Update: Soldering & Wiring

With Christmas behind me, I’m making some progress with the radio restoration project.  I’ve replaced about 3/4 of the 73 year old components, but still have about 6 hours of wiring work left to do.  Out of curiosity, I’ve tested each original component that I’ve removed to see how close to spec it is.  Roughly half of the capacitors were no longer in spec, and most resistors were well out of the 20% tolerance margin.  A few resistors had infinite resistance, so this radio would not have worked had I simply replaced the tubes.

I’ve also encountered parts that do not appear on the manufacturer’s schematic diagram.  Judging from the solder joints, it’s clear that the radio was modified earlier.  Considering the age of the extra parts, it was probably modified in the late 1940s or 1950s.  Most of the non-original electronics are electrolytic capacitors, and based on where they were placed in the circuitry, I’m assuming that they were added to eliminate the “hum” that aging capacitors can cause with old radios, but that’s just a guess.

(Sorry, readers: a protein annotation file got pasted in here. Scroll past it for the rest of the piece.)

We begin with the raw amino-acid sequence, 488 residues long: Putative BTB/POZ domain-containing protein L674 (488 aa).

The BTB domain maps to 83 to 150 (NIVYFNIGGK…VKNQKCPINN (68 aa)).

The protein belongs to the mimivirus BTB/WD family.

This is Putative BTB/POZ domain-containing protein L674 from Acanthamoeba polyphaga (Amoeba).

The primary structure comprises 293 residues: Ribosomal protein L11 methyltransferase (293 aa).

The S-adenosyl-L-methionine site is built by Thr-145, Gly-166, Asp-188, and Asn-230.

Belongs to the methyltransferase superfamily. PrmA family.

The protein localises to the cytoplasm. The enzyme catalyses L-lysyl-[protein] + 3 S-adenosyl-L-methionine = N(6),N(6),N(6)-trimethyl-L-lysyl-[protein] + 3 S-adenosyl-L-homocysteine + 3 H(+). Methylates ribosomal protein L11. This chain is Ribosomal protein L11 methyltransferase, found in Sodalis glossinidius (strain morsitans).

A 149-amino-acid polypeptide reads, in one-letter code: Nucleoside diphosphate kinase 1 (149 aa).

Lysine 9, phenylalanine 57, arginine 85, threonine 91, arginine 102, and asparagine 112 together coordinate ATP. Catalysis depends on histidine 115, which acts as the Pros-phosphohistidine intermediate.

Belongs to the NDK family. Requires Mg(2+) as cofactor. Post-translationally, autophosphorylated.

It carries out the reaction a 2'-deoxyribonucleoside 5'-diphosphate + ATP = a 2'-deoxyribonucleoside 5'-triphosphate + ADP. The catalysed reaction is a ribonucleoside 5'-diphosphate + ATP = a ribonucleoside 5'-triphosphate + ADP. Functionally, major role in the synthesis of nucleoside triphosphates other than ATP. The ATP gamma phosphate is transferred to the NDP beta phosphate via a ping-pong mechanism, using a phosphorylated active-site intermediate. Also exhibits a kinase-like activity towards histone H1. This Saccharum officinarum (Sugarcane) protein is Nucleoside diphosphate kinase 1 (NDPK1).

I wasn’t expecting a surprise from the vintage power cord, but as I removed some cloth insulation, it was clear that this cord was covered with felted asbestos.  This was common in the old days for power cords that were used for devices that made a lot of heat or used a lot of power, such as irons.  I disposed of any loose asbestos and cleaned the wiring.

Still have a lot of work ahead, but it’s fun and certainly an ongoing education.